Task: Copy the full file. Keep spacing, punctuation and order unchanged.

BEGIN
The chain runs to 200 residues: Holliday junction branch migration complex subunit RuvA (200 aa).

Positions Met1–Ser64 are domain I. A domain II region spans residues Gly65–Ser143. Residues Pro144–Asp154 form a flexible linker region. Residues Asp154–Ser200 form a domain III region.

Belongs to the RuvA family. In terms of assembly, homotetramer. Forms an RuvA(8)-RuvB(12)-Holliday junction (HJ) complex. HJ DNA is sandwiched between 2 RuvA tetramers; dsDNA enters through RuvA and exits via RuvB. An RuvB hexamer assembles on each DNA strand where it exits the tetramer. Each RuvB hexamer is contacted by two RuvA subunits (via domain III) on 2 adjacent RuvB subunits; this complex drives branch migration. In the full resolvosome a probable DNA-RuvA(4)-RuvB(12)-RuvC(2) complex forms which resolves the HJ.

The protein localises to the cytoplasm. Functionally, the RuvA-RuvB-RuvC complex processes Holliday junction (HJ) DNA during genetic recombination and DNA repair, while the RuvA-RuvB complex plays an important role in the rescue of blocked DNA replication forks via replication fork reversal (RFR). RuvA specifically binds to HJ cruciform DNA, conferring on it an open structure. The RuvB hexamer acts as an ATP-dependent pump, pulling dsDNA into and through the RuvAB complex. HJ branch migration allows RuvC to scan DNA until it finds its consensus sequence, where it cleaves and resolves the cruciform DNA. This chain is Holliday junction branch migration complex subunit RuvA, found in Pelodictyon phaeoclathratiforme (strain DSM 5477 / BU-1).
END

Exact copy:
The chain runs to 200 residues: Holliday junction branch migration complex subunit RuvA (200 aa).

Positions Met1–Ser64 are domain I. A domain II region spans residues Gly65–Ser143. Residues Pro144–Asp154 form a flexible linker region. Residues Asp154–Ser200 form a domain III region.

Belongs to the RuvA family. In terms of assembly, homotetramer. Forms an RuvA(8)-RuvB(12)-Holliday junction (HJ) complex. HJ DNA is sandwiched between 2 RuvA tetramers; dsDNA enters through RuvA and exits via RuvB. An RuvB hexamer assembles on each DNA strand where it exits the tetramer. Each RuvB hexamer is contacted by two RuvA subunits (via domain III) on 2 adjacent RuvB subunits; this complex drives branch migration. In the full resolvosome a probable DNA-RuvA(4)-RuvB(12)-RuvC(2) complex forms which resolves the HJ.

The protein localises to the cytoplasm. Functionally, the RuvA-RuvB-RuvC complex processes Holliday junction (HJ) DNA during genetic recombination and DNA repair, while the RuvA-RuvB complex plays an important role in the rescue of blocked DNA replication forks via replication fork reversal (RFR). RuvA specifically binds to HJ cruciform DNA, conferring on it an open structure. The RuvB hexamer acts as an ATP-dependent pump, pulling dsDNA into and through the RuvAB complex. HJ branch migration allows RuvC to scan DNA until it finds its consensus sequence, where it cleaves and resolves the cruciform DNA. This chain is Holliday junction branch migration complex subunit RuvA, found in Pelodictyon phaeoclathratiforme (strain DSM 5477 / BU-1).